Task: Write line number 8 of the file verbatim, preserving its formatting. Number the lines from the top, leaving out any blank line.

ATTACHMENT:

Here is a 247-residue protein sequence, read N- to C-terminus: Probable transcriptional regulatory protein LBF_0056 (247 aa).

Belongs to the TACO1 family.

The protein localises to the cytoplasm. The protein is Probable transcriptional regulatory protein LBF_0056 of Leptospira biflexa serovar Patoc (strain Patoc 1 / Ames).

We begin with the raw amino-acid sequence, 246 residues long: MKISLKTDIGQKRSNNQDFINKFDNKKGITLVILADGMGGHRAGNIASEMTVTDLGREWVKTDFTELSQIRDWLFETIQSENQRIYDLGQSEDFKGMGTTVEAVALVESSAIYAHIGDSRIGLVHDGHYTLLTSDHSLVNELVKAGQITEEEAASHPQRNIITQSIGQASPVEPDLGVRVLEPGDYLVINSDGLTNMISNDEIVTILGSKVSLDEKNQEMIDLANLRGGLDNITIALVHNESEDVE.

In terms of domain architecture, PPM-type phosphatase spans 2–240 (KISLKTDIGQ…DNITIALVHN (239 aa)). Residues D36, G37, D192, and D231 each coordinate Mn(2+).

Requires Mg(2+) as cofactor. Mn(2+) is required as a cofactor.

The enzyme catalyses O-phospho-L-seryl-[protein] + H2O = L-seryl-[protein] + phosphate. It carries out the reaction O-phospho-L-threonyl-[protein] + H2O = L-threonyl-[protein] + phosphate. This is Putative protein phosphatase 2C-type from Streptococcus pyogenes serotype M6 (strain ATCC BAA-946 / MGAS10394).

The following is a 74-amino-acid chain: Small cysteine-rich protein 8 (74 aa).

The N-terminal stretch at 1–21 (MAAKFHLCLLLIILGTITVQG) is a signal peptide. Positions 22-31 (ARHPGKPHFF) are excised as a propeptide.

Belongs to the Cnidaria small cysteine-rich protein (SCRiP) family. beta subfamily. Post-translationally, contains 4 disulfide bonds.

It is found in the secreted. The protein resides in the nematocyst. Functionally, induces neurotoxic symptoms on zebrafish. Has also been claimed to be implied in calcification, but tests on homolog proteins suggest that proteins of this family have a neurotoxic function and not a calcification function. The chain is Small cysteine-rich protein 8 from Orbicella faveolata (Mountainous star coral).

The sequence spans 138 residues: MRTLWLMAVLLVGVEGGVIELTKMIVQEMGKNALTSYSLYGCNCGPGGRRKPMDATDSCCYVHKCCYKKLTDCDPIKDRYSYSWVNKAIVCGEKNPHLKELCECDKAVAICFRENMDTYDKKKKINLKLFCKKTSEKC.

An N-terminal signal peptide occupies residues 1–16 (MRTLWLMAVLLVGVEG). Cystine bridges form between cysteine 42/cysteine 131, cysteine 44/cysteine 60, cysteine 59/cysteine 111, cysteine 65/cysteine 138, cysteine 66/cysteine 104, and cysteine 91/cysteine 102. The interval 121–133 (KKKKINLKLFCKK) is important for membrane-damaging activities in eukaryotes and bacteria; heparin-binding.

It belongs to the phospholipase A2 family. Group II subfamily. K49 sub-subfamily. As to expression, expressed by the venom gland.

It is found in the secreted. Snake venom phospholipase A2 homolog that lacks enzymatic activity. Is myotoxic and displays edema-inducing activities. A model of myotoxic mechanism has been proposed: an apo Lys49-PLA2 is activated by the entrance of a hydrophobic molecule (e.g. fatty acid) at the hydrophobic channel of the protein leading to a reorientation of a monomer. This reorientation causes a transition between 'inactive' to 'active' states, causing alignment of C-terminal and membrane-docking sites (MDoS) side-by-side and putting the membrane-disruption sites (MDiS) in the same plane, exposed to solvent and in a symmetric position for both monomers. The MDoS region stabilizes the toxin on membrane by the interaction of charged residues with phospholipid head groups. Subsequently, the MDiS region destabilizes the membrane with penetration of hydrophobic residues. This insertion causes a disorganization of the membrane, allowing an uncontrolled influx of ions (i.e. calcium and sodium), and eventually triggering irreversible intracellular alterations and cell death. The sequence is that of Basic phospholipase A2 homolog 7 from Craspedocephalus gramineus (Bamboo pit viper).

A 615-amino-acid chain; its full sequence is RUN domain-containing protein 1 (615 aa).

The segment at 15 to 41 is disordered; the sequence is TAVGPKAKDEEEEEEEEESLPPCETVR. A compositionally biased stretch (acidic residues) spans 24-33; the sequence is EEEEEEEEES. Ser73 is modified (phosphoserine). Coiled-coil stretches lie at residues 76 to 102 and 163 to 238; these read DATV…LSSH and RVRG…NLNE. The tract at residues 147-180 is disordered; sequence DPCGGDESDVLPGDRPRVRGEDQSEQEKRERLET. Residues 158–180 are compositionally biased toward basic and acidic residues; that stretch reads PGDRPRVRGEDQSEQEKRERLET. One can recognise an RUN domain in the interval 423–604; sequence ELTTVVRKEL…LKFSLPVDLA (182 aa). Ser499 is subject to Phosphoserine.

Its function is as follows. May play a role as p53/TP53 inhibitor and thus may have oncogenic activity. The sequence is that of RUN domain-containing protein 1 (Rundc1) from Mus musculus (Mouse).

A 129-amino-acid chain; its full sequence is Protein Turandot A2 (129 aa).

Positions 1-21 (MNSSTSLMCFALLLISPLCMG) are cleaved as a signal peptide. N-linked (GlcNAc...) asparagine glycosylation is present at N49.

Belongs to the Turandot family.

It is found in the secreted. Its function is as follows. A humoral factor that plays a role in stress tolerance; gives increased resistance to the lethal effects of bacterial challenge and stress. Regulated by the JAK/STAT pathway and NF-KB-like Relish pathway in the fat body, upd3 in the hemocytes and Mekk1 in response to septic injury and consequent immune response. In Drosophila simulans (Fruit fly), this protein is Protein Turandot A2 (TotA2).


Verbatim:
The following is a 74-amino-acid chain: Small cysteine-rich protein 8 (74 aa).